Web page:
Accident Waiting to Happen
Between my appetite and my occupation, I often have a lot of cheeses in my refrigerator. So much so, that I can lose track of them. A piece of cheese can easily go astray in those 28-cubic feet, slipping past the cartons, bottles, jars, and leftovers. That’s apparently what happened to a half wheel of Canadian camembert some time ago. I have no idea how many weeks passed since I had stored the cut cheese. But when I rediscovered it in the food ghetto at the back of my frig, the wayward curd was loosely dressed in a wrinkled piece of cheese paper.
Peeling back the covering, I expected to find a sad little corpse of a cheese. But actually it didn’t look too bad. A bit aged, of course, its youthful dewiness all gone, it’s shape deflated. But the rind was still white and flocked like camembert and inside the cheese was the color of Irish butter yet dense like fudge. (See the photo.)
So I gave it a gentle squeeze and took a good a sniff, bracing for an odor of ammonia or some other unpleasantness. But it wasn’t so. The cheese had a nice aroma of aged cow’s milk—lactic, grassy, slightly meaty. At this point, of course, I had to taste the cheese. Trimming off the edges, I cut a thin slice. And then another. Gosh. It was chewy and tangy, not so far from the flavor of a waxy-textured super aged goat cheese, but more sweet and salty, less acidic. Who knew a cheese could benefit from neglect? What a little marvel of accidental affinage, I thought to myself.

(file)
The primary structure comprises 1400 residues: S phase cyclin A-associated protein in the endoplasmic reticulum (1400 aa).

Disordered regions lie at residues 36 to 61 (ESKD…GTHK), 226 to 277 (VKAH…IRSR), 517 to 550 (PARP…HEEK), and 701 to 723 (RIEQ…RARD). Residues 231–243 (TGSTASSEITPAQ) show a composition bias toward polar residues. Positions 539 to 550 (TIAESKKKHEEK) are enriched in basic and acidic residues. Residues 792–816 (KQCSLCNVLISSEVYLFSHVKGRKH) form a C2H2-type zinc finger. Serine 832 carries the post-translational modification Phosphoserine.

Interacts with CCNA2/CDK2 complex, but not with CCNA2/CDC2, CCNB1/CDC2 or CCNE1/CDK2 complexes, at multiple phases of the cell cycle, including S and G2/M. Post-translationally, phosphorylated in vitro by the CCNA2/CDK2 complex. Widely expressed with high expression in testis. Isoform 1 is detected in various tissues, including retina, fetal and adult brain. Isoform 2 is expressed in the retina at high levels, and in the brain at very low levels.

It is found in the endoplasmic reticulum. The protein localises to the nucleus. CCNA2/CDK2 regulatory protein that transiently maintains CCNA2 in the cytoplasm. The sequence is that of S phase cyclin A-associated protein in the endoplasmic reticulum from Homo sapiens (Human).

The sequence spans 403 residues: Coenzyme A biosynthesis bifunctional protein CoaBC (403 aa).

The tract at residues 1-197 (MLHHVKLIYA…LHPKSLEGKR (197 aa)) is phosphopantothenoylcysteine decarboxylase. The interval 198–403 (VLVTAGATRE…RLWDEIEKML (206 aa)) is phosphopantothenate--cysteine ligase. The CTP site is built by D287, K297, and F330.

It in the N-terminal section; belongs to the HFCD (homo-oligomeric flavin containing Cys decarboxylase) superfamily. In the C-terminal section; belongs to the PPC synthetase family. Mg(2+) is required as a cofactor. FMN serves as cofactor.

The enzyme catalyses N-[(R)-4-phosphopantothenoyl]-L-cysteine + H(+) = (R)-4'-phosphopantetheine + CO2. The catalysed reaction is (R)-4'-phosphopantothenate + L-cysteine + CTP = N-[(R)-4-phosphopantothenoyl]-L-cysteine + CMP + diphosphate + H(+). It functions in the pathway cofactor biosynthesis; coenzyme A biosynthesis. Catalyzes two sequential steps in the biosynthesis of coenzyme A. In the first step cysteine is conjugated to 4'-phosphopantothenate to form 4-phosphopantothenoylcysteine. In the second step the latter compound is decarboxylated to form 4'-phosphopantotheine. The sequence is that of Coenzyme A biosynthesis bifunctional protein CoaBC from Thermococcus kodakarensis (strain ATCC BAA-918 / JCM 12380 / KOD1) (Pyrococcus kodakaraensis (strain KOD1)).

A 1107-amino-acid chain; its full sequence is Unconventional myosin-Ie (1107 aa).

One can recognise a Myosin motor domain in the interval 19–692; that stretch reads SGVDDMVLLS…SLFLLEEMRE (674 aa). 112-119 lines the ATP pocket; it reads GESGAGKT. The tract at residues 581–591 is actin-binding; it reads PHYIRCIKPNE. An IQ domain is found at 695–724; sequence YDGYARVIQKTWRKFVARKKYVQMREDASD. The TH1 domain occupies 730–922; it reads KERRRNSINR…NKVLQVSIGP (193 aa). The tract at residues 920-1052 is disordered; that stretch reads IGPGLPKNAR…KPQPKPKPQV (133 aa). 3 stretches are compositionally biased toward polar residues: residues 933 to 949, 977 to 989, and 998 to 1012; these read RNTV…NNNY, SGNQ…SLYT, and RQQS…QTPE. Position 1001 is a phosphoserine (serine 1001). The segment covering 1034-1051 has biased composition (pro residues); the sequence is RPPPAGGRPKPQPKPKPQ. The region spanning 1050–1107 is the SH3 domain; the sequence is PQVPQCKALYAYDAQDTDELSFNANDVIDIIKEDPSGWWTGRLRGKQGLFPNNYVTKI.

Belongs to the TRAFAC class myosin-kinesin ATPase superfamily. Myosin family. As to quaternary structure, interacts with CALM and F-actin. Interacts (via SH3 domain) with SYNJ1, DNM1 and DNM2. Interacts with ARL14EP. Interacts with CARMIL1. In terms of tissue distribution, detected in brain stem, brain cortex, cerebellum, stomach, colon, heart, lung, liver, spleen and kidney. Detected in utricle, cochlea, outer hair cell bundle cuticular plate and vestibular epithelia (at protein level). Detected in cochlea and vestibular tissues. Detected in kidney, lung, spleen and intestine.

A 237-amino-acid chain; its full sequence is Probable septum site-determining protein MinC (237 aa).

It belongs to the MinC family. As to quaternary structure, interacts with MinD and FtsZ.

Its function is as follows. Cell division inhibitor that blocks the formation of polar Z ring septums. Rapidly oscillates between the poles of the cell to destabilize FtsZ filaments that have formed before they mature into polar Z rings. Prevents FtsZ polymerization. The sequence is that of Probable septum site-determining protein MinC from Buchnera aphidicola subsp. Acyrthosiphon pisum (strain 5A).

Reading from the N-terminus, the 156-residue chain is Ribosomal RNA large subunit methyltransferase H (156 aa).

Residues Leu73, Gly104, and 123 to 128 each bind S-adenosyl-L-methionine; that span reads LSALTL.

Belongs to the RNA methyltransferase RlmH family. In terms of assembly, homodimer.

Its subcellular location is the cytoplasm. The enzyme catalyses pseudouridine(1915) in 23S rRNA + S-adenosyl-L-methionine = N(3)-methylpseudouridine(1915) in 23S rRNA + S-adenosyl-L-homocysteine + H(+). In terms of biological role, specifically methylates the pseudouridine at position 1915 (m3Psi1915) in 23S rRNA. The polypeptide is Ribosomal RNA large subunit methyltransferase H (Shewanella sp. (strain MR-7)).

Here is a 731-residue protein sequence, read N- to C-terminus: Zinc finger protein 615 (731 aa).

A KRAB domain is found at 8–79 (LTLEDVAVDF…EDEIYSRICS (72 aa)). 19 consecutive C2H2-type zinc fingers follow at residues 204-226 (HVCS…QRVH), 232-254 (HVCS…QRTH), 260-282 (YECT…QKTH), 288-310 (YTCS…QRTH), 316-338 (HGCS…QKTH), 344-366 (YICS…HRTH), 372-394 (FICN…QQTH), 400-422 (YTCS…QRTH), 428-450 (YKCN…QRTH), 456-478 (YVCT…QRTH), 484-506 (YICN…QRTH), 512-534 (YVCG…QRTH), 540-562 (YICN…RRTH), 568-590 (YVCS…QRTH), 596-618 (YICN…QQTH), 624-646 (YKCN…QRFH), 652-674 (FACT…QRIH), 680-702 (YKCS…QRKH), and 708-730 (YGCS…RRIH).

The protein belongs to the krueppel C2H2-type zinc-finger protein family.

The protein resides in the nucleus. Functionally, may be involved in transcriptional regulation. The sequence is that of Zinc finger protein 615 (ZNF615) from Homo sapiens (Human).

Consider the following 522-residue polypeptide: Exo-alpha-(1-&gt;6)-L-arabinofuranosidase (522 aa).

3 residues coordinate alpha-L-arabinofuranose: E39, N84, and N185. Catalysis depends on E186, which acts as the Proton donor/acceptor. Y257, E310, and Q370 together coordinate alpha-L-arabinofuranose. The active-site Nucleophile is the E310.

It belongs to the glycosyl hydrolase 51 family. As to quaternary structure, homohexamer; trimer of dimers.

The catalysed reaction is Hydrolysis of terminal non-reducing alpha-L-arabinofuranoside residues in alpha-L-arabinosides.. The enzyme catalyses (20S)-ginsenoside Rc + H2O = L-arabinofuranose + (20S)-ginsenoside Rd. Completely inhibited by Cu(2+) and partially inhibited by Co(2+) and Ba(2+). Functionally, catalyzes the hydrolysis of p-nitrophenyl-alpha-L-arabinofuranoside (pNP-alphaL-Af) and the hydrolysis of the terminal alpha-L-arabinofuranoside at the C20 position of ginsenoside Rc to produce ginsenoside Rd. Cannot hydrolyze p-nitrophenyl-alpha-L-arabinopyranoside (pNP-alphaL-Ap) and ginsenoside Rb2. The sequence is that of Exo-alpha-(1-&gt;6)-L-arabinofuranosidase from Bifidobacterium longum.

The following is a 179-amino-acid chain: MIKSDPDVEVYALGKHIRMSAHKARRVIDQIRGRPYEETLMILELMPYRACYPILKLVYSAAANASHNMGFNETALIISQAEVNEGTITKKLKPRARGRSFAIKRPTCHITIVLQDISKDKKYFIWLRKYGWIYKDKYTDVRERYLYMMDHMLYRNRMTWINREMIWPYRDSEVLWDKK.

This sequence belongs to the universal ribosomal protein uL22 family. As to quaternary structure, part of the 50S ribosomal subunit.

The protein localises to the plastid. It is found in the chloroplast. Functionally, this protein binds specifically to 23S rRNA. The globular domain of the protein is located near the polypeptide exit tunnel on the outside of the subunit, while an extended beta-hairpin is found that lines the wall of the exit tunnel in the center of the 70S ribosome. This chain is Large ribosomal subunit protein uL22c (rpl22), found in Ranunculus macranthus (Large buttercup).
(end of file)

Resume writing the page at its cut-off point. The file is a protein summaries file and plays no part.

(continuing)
Only weeks later did I find out that eating my “aged camembert” was a risky pleasure. While interviewing Catherine Donnelly, a microbiologist at the Vermont Institute of Artisan Cheese and an expert on listeria food pathogen, I learned that soft moist cheeses, such as camembert, can be a source of contamination, especially if kept too long. The French government, in fact, doesn’t allow AOC Camembert to be sold past 59 days for this reason. (For more on this topic, see Donnelly’s responses in the upcoming Fall issue of culture.) So if you, like me, are inclined to play affineur at home, stick with firm, drier cheeses such as a cheddar or alpine style.